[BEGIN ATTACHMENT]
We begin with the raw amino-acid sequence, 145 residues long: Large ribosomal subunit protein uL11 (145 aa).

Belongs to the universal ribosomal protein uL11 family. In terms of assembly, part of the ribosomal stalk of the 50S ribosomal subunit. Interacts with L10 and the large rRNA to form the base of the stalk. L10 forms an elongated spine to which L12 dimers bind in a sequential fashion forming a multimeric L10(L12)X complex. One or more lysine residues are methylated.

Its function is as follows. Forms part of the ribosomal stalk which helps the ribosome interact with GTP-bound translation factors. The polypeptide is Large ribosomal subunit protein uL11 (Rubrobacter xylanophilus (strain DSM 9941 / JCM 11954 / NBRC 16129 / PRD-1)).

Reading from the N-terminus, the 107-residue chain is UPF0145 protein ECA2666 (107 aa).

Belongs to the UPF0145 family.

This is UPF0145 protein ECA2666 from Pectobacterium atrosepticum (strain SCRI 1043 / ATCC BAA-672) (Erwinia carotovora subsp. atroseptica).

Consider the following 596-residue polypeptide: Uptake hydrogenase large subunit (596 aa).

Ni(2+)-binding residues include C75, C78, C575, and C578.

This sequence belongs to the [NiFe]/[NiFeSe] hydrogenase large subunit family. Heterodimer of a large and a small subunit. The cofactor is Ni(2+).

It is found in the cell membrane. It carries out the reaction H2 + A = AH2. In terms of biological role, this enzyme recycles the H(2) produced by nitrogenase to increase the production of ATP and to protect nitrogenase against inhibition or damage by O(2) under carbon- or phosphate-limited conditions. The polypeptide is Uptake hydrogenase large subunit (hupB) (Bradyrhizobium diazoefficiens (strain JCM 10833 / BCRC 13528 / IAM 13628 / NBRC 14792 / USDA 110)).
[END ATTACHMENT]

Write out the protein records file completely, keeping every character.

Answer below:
We begin with the raw amino-acid sequence, 145 residues long: Large ribosomal subunit protein uL11 (145 aa).

Belongs to the universal ribosomal protein uL11 family. In terms of assembly, part of the ribosomal stalk of the 50S ribosomal subunit. Interacts with L10 and the large rRNA to form the base of the stalk. L10 forms an elongated spine to which L12 dimers bind in a sequential fashion forming a multimeric L10(L12)X complex. One or more lysine residues are methylated.

Its function is as follows. Forms part of the ribosomal stalk which helps the ribosome interact with GTP-bound translation factors. The polypeptide is Large ribosomal subunit protein uL11 (Rubrobacter xylanophilus (strain DSM 9941 / JCM 11954 / NBRC 16129 / PRD-1)).

Reading from the N-terminus, the 107-residue chain is UPF0145 protein ECA2666 (107 aa).

Belongs to the UPF0145 family.

This is UPF0145 protein ECA2666 from Pectobacterium atrosepticum (strain SCRI 1043 / ATCC BAA-672) (Erwinia carotovora subsp. atroseptica).

Consider the following 596-residue polypeptide: Uptake hydrogenase large subunit (596 aa).

Ni(2+)-binding residues include C75, C78, C575, and C578.

This sequence belongs to the [NiFe]/[NiFeSe] hydrogenase large subunit family. Heterodimer of a large and a small subunit. The cofactor is Ni(2+).

It is found in the cell membrane. It carries out the reaction H2 + A = AH2. In terms of biological role, this enzyme recycles the H(2) produced by nitrogenase to increase the production of ATP and to protect nitrogenase against inhibition or damage by O(2) under carbon- or phosphate-limited conditions. The polypeptide is Uptake hydrogenase large subunit (hupB) (Bradyrhizobium diazoefficiens (strain JCM 10833 / BCRC 13528 / IAM 13628 / NBRC 14792 / USDA 110)).